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May 19, 2015

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Minimising worker exposure to electromagnetic fields

By Neil Dyson

How to deal with the health risks posed by electromagnetic fields generated by equipment and machinery is an issue that many find complex. The Physical Agents Directive EMF 2013/35/EU was introduced on 26 June 2013 and covers the minimum health and safety requirements regarding the exposure of workers to the risks arising from electromagnetic fields.

The EMF Directive forms one of a series of Physical Agents Directives for vibration, acoustic noise and optical radiation that are concerned with workplace safety and the impact of workplace activities on the general public.

Related European EMF Directives include:

  • Workplace – Physical Agents Directive (Electromagnetic Fields) 2013/35/EU
  • General Public – EU Council Recommendation 1999/519/EC of 12 July 1999 on the limitation of exposure of the general public to electromagnetic fields (0Hz to 300GHz)
  • Products – EU Directives include essential health and safety requirements for radiation control for electrical products leading to CE Marking:
  • Radio & Telecommunication Terminal Directive 1999/5/EC
  • Low Voltage Directive 2006/95/EC
  • Machinery Directive 2006/42/EC

Competent person

The Physical Agents Directive (EMF) identifies the need for competent services or persons to undertake a workplace assessment. While they and other workers will require training to appropriate levels of competence, the exact definition of a competent service or person is not currently regulated. However, the Health & Safety Executive (HSE) definition is: “Someone who has sufficient training and experience or knowledge and other qualities that allow them to assist you properly. The level of competence required will depend on the complexity of the situation and the particular help you need.”

For EMF, this means that suitable persons should be appointed with defined responsibilities for EMF safety, with their role can be summarised as follows:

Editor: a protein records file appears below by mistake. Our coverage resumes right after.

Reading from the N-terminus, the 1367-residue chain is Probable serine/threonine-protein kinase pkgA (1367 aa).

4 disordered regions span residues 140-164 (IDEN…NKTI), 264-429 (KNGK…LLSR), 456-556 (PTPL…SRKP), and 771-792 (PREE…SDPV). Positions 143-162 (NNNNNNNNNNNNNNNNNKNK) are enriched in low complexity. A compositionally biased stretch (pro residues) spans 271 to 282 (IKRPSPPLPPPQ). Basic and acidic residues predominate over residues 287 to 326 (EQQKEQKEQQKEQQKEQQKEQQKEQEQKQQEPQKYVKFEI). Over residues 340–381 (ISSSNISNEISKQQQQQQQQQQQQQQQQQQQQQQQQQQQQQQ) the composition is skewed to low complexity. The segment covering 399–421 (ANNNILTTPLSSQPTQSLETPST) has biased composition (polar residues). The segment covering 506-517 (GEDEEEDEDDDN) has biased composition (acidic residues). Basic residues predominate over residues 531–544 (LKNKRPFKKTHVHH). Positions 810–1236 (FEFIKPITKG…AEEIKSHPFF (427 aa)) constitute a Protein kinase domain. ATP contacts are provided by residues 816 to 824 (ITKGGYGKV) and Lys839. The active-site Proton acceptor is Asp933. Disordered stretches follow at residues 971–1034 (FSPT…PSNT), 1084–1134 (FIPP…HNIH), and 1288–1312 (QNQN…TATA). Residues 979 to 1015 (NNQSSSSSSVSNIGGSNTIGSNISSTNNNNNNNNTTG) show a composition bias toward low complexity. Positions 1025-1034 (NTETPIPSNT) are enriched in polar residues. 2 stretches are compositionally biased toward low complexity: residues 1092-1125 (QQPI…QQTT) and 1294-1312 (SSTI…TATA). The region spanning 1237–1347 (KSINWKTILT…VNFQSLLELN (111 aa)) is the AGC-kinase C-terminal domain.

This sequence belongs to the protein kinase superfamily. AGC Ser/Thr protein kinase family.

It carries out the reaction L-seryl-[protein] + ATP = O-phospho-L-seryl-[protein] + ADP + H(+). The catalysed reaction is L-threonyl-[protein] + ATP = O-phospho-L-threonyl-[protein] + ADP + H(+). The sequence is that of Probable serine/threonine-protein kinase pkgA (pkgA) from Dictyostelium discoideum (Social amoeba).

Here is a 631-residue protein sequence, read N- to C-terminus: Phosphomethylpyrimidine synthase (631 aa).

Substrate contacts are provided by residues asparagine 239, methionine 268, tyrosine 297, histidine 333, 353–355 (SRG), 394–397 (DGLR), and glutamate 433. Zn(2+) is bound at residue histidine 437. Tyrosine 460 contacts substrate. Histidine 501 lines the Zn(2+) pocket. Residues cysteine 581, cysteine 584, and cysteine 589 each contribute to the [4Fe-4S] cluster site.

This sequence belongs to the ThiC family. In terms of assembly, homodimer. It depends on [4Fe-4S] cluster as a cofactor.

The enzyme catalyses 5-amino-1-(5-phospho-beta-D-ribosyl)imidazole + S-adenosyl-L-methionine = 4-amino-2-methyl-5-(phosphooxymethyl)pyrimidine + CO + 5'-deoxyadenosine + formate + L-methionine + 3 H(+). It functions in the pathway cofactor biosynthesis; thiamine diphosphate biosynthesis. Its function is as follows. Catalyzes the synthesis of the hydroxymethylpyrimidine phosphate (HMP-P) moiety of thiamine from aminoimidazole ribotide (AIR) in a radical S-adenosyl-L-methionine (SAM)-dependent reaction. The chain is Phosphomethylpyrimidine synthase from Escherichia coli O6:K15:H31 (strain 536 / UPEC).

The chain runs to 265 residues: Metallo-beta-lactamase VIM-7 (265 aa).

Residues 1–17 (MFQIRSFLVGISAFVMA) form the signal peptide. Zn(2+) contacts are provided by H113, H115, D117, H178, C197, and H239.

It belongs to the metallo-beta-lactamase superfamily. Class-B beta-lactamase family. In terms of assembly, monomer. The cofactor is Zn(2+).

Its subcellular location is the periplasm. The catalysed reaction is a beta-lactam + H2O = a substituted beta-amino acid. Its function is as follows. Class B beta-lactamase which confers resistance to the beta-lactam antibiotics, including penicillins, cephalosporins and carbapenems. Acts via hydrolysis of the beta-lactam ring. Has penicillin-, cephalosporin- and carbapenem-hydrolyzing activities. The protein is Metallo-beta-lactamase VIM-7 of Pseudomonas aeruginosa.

• Receive relevant training on the EMF sources, measurement and calculation procedures.
  • Have access to current EMF Directive, guidance, standards.
  • Liaise with employer/operator to understand specific hazards for the site.
  • Perform periodic risk assessment, calculation and measurement using appropriate test equipment.
  • Produce report and records for employer/operator.
  • Ensure safety controls identified and applied correctly.
  • Consult with other workers.
  • Provide training in safe operation/maintenance of EMF sources where necessary for workers/visitors.
  • Assist with EMF exposure incident investigation, advise on medical examination.

Hazard identification

As a starting point to identify EMF hazards, the standard EN 50499 ‘Procedure for the Assessment of the Exposure of Workers to Electromagnetic Fields’, describes an approach to identifying hazards by using an initial assessment that contains lists of equipment that are not an EMF hazard and those that might be.

Equipment is deemed to comply without further assessment if it is for example, CE Marked electrical/electronic equipment that meets harmonised standards for EMF or equipment that already meets general public exposure levels. Examples of equipment likely to require further assessment includes electricity supply networks, industrial electrolysis, electric welding, induction and dielectric heating, industrial magnetiser/demagnetisers, diathermy & medical equipment, communications and radar antennas.

Where equipment is identified as producing an EMF hazard, a detailed assessment will be required to identify any safety controls together with safety operating procedures and procedures to be adopted in case of accidental or suspected overexposure, including a process for medical examinations.


The Physical Agents Directive (EMF) includes safety controls in its Article 5 “Provisions Aimed at Avoiding or Reducing Risks”. This includes controls such as zoning, barriers and signs, beam elevation, locking off access, selecting alternative equipment that emits less EMF, and restructuring the layout of the workplace.

Occupational only controls include introducing alternative working methods to reduce exposure, the use of interlocks and shielding on equipment, limiting exposure by reducing the power or turning equipment off, and the use of personal protective equipment.

EN 50499 also uses a zoning scheme to categorise the workplace:

  • Zone 0 workplace is one in which the exposure levels are in accordance with general public exposure levels.
  • Zone 1 workplace exposures may be greater than general public exposure levels but will be compliant with occupational exposure levels.
  • Zone 2 exposures may be greater than the occupational exposure levels. If access is required to Zone 2, then remedial measures to reduce exposure or to restrict or limit access should be taken. This may require special authorisation and temporary controls to reduce exposure (e.g. Permit to Work).

While European Union Member States have until 1 July 2016 to transpose the Physical Agents Directive (EMF) into national law and implement the legislation, it is clear that the assessment process can be complex and, once completed, may result in significant changes to the workplace environment. Organisations should therefore take action now to implement a process that will ensure that the equipment they use poses no risk and meets the new Physical Agents Directive (EMF).

Neil Dyson, Business Line Manager - Machinery, TUV SUD Product Service smallNeil Dyson, Business Line Manager for Machinery Safety at TÜV SÜD Product Service, a global product testing, inspection and certification organisation.






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